The Persistence of Memory (Interview Gordon Bell and Clive Thompson)
ID: Gladstone (2007) PDF: (afstuderen:Gladstone (2007) - The Persistence of Memory (Interview Gordon Bell and Clive Thompson).pdf|)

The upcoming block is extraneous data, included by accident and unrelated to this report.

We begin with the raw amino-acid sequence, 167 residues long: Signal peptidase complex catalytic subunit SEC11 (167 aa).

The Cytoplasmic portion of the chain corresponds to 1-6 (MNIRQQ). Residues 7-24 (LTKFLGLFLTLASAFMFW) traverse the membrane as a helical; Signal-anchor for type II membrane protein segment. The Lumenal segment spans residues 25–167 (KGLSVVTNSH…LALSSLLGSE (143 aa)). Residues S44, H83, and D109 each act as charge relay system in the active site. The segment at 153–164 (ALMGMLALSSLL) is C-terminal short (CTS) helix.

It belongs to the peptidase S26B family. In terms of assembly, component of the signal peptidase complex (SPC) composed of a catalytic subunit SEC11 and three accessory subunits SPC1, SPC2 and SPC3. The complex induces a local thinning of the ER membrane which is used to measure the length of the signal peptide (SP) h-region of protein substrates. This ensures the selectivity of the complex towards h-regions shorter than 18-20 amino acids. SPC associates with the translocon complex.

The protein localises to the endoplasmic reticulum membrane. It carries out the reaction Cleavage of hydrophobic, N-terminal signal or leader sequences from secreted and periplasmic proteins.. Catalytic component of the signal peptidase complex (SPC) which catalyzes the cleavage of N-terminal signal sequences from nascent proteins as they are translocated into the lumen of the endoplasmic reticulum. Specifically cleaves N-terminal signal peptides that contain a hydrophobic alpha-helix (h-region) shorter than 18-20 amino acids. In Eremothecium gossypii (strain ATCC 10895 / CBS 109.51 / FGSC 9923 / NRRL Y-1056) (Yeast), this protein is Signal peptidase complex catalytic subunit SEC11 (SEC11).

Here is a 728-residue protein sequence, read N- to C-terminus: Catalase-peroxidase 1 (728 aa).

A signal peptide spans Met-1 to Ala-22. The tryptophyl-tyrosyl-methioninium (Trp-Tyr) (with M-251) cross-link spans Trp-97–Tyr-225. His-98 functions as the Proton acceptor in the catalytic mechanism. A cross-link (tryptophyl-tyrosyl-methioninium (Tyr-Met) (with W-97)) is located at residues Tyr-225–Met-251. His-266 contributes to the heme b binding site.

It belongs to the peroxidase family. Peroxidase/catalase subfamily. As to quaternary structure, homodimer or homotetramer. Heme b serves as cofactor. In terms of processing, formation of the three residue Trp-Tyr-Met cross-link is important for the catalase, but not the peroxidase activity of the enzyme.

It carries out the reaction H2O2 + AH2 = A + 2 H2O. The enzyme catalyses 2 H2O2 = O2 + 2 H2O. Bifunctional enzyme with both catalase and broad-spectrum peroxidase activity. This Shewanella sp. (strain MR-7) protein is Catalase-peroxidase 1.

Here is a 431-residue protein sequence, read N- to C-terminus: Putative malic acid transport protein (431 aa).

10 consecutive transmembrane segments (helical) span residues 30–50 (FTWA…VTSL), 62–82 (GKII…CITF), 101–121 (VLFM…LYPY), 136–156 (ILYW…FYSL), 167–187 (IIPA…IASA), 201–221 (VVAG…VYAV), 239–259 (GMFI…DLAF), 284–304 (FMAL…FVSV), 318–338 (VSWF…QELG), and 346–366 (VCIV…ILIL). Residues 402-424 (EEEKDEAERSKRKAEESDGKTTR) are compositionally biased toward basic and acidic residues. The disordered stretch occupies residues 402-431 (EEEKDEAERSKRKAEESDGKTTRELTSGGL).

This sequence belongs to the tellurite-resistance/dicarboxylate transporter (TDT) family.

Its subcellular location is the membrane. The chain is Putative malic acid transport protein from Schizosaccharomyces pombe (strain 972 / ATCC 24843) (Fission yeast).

===== Summary ===== *Gordon Bell is creating a complete virtual memory to supplement his own imperfect one, a defiant, Proustian reclamation of lost time that may be changing the very way we think about the past. But why? *computer as a real extension of your brain *[[LifeBrowser]], [[Remembrance Agent]], [[FacetMap]] *FacetMap: It’s this beautiful sort of graphical interface where you can zoom down on any one thing and it’s connected to everything else. *Psychologists have long discovered that we organize our memories very often based on people and time. And if you put those two things together, you can index the vast majority of your memories very quickly. *we have the luxury of forgetting it but not these phone numbers. Without our cell phones, we’re lost. *actually, in Europe, where their phone really has thousands of phone numbers and emails, because it’s their central device and there is a huge anxiety about losing your phone or losing the memory on your phone. They have all these backup devices for like saving all your phone information, because they’d just be like emotionally destroyed if they lose their phone, because everything was on it. You know, it’s like having a stroke. The information’s all gone. *[[Jim Gemmell]] …. But what happened was that he had a crash and he lost about four months of it. And up until then, he had sort of thought, well, this is just this funny little experiment. I’m doing it to sort of learn how to make this software. I don’t really rely on this stuff. But once the information was gone, he realized that he did rely on it, that it was like hot water or lights in his house, and that when he lost it, he felt absolutely bereft. *What these guys in Ireland discovered was that if, at the end of the day, you look at all those pictures, just flip, flip, flip, really quickly scroll through them in about a minute, you relive your day as seen out your eyes, and it dramatically improves your long-term recall of what happened *applied to people who ar afflicted with short-term memory impairment, right? *I guess I still find puzzling why we need this kind of recall in our everyday life, unless you believe, as many people do, that really all we are are our memories. Are we fuller, more complete people if we can hold onto that stuff? *people will sort of make decisions about what type of memory they want to have. *these little snapshots that represent an entire year in your life. *you recall everything, and it’s a really majestic, almost poetic way of looking at your life. *Privacy *There are parts of your life that maybe you shouldn’t remember, and making sense of your life is as much about forgetting the vast majority of it or subtly distorting it as it is perfectly remembering it. *being able to reexperience directly everything might be sort of nightmarish.